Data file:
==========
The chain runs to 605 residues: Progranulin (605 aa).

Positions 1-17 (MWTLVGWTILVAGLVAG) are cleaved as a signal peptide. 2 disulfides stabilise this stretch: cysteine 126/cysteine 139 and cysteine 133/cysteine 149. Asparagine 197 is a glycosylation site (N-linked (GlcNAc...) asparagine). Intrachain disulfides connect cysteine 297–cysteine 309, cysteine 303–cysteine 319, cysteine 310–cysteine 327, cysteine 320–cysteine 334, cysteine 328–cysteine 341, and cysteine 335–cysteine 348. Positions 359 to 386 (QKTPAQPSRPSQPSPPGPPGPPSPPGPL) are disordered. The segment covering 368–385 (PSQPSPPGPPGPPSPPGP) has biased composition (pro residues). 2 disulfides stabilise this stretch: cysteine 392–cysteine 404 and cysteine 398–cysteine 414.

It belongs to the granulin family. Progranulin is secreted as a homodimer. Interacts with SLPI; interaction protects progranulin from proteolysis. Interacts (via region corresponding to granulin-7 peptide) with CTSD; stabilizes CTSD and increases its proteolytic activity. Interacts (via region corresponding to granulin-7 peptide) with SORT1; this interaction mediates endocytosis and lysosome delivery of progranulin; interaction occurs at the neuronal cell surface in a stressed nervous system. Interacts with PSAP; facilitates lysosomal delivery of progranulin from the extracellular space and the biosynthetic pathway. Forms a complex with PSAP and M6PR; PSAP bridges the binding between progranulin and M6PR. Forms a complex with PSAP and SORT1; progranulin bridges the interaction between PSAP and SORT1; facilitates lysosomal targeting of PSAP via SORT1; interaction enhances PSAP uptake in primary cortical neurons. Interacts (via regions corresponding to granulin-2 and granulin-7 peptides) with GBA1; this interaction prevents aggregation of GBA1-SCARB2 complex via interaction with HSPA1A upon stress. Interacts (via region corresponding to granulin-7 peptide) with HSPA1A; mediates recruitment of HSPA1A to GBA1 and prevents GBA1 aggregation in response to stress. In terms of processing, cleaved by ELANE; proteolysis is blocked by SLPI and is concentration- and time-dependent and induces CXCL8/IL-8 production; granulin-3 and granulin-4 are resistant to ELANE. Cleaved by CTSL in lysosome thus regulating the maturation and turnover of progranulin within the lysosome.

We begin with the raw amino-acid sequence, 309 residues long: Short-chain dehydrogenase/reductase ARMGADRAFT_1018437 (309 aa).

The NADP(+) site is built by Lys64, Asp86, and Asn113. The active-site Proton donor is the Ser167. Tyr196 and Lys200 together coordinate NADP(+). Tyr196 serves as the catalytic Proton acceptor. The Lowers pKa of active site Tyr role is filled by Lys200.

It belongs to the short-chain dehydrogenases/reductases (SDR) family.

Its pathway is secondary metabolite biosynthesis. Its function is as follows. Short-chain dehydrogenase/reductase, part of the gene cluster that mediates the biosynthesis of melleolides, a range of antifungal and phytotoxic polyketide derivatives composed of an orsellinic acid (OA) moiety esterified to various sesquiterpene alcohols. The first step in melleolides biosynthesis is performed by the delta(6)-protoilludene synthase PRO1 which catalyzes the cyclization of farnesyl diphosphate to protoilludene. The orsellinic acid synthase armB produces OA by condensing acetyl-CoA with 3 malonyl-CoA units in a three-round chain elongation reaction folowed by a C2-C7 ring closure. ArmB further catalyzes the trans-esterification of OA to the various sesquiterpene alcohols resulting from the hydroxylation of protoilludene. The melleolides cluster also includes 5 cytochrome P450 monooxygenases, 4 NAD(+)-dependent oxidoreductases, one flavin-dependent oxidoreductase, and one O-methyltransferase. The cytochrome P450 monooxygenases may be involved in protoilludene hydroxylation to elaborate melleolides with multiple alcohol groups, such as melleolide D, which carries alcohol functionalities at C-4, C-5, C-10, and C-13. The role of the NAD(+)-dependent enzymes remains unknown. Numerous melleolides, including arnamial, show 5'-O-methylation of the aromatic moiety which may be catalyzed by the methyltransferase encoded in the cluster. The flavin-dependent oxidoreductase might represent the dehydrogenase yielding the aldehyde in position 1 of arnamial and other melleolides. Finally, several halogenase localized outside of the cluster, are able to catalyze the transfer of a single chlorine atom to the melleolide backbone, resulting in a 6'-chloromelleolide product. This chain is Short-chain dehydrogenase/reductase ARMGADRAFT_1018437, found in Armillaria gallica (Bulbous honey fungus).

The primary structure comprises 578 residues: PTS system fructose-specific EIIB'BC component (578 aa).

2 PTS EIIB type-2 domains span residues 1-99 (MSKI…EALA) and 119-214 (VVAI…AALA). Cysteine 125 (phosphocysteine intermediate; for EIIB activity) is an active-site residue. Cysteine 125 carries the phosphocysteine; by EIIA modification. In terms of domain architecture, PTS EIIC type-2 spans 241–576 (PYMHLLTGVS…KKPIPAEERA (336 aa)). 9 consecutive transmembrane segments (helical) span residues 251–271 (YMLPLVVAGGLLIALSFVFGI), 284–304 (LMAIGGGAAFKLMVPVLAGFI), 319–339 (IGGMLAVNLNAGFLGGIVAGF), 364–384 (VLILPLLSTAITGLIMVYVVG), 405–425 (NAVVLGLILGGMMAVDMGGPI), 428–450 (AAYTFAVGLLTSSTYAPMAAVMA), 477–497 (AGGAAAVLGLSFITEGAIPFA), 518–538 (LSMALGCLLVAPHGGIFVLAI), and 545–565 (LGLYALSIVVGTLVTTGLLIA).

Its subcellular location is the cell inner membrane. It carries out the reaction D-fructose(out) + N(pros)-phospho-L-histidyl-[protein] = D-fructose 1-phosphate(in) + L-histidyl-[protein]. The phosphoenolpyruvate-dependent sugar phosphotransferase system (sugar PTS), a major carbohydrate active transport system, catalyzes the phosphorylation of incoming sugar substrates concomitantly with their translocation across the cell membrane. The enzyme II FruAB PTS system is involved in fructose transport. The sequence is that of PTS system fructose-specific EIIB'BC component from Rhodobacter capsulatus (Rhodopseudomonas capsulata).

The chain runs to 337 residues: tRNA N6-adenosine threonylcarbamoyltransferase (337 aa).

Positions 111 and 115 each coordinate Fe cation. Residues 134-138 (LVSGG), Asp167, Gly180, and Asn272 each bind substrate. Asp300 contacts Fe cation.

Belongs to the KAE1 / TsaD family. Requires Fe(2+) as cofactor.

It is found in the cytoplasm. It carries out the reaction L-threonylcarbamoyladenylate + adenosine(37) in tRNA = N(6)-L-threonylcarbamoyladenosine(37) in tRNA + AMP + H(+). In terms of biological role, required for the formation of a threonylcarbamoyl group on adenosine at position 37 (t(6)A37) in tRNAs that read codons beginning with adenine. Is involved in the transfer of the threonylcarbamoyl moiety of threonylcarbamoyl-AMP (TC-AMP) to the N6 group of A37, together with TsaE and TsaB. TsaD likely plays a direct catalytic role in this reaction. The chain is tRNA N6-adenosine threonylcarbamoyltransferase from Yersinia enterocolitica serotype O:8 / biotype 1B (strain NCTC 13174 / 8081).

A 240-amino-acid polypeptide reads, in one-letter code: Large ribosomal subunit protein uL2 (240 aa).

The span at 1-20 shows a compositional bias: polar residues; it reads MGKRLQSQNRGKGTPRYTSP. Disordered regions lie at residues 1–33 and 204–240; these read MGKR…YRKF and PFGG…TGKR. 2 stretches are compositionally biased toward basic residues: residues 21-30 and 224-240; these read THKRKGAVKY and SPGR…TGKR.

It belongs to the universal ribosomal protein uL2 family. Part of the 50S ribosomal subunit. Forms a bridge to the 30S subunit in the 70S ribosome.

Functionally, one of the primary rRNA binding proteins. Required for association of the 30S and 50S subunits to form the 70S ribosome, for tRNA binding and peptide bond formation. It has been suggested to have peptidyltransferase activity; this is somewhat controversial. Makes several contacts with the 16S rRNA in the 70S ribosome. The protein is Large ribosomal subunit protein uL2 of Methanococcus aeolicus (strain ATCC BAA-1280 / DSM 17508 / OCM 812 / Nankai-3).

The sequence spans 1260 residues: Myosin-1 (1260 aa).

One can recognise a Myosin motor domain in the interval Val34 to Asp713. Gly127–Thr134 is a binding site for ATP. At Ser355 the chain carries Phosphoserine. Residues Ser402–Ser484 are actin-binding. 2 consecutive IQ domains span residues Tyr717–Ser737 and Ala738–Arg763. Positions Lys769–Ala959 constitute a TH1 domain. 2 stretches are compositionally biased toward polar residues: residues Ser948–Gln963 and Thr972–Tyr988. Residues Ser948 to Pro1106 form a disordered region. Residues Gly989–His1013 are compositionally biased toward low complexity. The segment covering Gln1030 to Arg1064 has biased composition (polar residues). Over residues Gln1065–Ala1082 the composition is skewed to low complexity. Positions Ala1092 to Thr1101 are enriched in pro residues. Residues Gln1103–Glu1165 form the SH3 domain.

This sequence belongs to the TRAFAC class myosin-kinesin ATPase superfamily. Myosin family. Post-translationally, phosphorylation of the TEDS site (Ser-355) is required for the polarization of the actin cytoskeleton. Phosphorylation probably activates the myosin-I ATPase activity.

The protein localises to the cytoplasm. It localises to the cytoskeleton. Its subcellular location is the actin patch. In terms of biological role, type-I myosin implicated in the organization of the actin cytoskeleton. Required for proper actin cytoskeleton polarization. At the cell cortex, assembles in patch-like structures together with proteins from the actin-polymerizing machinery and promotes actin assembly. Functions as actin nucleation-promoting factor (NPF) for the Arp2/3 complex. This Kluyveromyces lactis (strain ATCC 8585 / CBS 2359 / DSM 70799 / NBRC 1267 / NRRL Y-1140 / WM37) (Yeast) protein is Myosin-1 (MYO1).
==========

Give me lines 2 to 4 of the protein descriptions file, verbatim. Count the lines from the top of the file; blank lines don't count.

Positions 1-17 (MWTLVGWTILVAGLVAG) are cleaved as a signal peptide. 2 disulfides stabilise this stretch: cysteine 126/cysteine 139 and cysteine 133/cysteine 149. Asparagine 197 is a glycosylation site (N-linked (GlcNAc...) asparagine). Intrachain disulfides connect cysteine 297–cysteine 309, cysteine 303–cysteine 319, cysteine 310–cysteine 327, cysteine 320–cysteine 334, cysteine 328–cysteine 341, and cysteine 335–cysteine 348. Positions 359 to 386 (QKTPAQPSRPSQPSPPGPPGPPSPPGPL) are disordered. The segment covering 368–385 (PSQPSPPGPPGPPSPPGP) has biased composition (pro residues). 2 disulfides stabilise this stretch: cysteine 392–cysteine 404 and cysteine 398–cysteine 414.

It belongs to the granulin family. Progranulin is secreted as a homodimer. Interacts with SLPI; interaction protects progranulin from proteolysis. Interacts (via region corresponding to granulin-7 peptide) with CTSD; stabilizes CTSD and increases its proteolytic activity. Interacts (via region corresponding to granulin-7 peptide) with SORT1; this interaction mediates endocytosis and lysosome delivery of progranulin; interaction occurs at the neuronal cell surface in a stressed nervous system. Interacts with PSAP; facilitates lysosomal delivery of progranulin from the extracellular space and the biosynthetic pathway. Forms a complex with PSAP and M6PR; PSAP bridges the binding between progranulin and M6PR. Forms a complex with PSAP and SORT1; progranulin bridges the interaction between PSAP and SORT1; facilitates lysosomal targeting of PSAP via SORT1; interaction enhances PSAP uptake in primary cortical neurons. Interacts (via regions corresponding to granulin-2 and granulin-7 peptides) with GBA1; this interaction prevents aggregation of GBA1-SCARB2 complex via interaction with HSPA1A upon stress. Interacts (via region corresponding to granulin-7 peptide) with HSPA1A; mediates recruitment of HSPA1A to GBA1 and prevents GBA1 aggregation in response to stress. In terms of processing, cleaved by ELANE; proteolysis is blocked by SLPI and is concentration- and time-dependent and induces CXCL8/IL-8 production; granulin-3 and granulin-4 are resistant to ELANE. Cleaved by CTSL in lysosome thus regulating the maturation and turnover of progranulin within the lysosome.

We begin with the raw amino-acid sequence, 309 residues long: Short-chain dehydrogenase/reductase ARMGADRAFT_1018437 (309 aa).